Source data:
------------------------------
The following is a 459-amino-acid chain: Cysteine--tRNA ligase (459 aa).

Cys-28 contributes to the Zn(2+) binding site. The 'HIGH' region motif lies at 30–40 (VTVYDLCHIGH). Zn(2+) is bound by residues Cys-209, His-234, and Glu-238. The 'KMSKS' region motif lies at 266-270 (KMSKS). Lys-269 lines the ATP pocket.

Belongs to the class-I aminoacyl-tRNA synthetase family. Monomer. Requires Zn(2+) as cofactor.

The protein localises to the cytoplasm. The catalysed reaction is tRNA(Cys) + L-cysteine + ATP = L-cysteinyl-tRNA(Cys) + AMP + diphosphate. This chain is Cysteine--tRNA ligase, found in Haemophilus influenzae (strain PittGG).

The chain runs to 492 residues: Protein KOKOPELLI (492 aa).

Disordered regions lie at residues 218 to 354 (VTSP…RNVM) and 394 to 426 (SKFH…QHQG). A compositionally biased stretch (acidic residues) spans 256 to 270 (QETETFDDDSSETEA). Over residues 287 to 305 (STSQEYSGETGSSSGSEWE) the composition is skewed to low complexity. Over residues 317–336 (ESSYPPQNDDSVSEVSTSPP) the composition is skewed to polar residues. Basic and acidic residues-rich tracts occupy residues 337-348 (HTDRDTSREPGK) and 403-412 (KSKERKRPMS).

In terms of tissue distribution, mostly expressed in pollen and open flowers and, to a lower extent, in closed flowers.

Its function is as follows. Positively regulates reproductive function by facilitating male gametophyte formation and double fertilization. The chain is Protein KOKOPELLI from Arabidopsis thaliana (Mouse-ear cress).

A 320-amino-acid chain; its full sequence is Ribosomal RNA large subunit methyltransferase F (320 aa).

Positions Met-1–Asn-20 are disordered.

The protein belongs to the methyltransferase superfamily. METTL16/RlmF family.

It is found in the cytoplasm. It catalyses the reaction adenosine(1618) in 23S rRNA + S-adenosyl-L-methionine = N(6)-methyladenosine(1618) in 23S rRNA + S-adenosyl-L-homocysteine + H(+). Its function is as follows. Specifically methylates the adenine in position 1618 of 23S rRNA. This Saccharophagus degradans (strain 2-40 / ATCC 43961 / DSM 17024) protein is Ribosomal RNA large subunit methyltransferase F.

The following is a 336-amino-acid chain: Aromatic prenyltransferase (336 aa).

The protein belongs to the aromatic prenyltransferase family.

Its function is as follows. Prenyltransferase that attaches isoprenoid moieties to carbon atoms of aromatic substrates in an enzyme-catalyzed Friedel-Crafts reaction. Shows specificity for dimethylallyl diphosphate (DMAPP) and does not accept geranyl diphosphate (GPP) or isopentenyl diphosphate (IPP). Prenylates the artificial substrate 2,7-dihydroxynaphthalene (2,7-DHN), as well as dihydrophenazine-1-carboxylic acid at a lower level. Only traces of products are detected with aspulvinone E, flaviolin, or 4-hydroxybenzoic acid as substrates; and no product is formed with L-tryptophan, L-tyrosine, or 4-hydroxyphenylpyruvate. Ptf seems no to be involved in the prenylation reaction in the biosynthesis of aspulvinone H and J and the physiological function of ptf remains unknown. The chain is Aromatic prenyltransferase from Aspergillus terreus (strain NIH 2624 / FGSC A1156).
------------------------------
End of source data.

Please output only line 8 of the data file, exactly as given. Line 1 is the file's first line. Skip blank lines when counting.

Its function is as follows. Positively regulates reproductive function by facilitating male gametophyte formation and double fertilization. The chain is Protein KOKOPELLI from Arabidopsis thaliana (Mouse-ear cress).